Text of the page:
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ASK THE GOVERNOR /
(For Release Sunday, March 4, 1962)
It's time to "Ask the Governor," when Governo ar -
Bryant answers questions based on letters and comments from Florida
QUESTION: Governor, your recent statements on the
reapportionment plan which will be presented to Floridians on
the ballot next November were interpreted in some quarters as the
kick-off of a vigorous campaign on your part for its adoption.
Do you plan such an effort?
GOVERNOR: Well, I don't anticipate really that such
an effort is going to be called for. Certainly I will do every-
thing that I can to support the plan. It has been my observation,
however, as I have moved around the State, that the people pretty
generally understand this plan. What it calls for is the
straightening of those segments of the Legislature which his-
torically have been the balance of power or very nearly the
balance of power, for the progressive legislation that this State
has been the beneficiary of. I served, as you know, for some ten
years in the Legislature and fought innumerable battles, some of
which were lost or won by a margin of one, two, or three votes,
out of a 95 member House. And saw many won or lost by the same
margin in the Senate. Therefore, in developing this plan, we
have strengthened particular areas in medium and large counties
only. We have given no additional strength to the small counties
--all the additional strength is for the medium and large
counties. And I am confident that this addition of strength will
be sufficient to swing the balance in those critical issues that
sometimes mean the difference between progress and loss of
progress for Florida.
QUESTION: In your travels through the State have you
seen much opposition to this plan developing?
GOVERNOR: On the contrary, I think there is a general
understanding and approval of the plan. Now, there are some
areas, some particular counties where they have local problems,
and maybe their legislators fought it, or maybe they have other
problems peculiar to them where there will be some localized
opposition. But statewide, I am confident that the support is
going to be good.
QUESTION: A regular listener to this program has
written to ask your views on the proposals for shortening the
GOVERNOR: Well, of course, I guess all of us sort of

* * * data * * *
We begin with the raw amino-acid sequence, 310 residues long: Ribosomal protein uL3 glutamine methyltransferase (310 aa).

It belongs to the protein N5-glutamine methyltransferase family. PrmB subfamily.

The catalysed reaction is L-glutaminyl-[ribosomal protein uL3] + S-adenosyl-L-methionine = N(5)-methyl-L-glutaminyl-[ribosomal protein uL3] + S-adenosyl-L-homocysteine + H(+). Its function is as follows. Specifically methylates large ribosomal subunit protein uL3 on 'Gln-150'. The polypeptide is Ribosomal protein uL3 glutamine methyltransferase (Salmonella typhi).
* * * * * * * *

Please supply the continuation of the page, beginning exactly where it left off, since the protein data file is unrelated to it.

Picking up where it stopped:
enjoy the thought of it, but when you really put your mind to
that problem I don't see how much shortening of a work week is
consistent with the national interest. With the necessity under
which we labor to keep our productivity in all fields--if we are
going to have both guns and butter, as seems to be the national
decision--to meet the needs in that area. And then I am one of
those people who believes that there is a dignity and a value in
labor entirely aside from what you produce. There's people by
honest labor develop qualities and characteristics which make
them a better people. I, therefore, generally am not too
sympathetic to moves to just shorten the work week for the sake
of less work.
QUESTION: This same correspondent in the same letter
said that many state workers are required now to work 60 to 72
hour shifts without overtime pay, and at very low wages. Do
you know of any such cases?
GOVERNOR: Well, that sounds like my staff talking.
Actually many of them do work in my office these hours and
certainly I do--for the love of it, however, But there is no
one in state employment of who I have any knowledge that is
required to work these hours. That was true four or five or ten
years ago, but it is no longer so. The Legislature some years
ago took steps to remedy this situation.
QUESTION: Another who follows this program closely
asks why we do not have a statewide law requiring adequate
heating in rental homes and apartments in Florida?
GOVERNOR: Now this is a private economy problem.
It's not a health related problem or a problem that you can bring
the police powers of the State to bear on. Of curse, having
sanitary facilities in rented homes, this is a health problem,
but having heat facilities in a home is by and large in Florida,
a problem of comfort not health. And, therefore, not the proper
province of the State.
Thank you, sir. If you have a question of general
interest you would like Governor Bryant to answer on this
program, sent it to "Ask the Governor," the Governor's office,
Tallahassee, or in care of this station, which has made
available this time in the public interest.
Be with us next week when again we "Ask the Governor."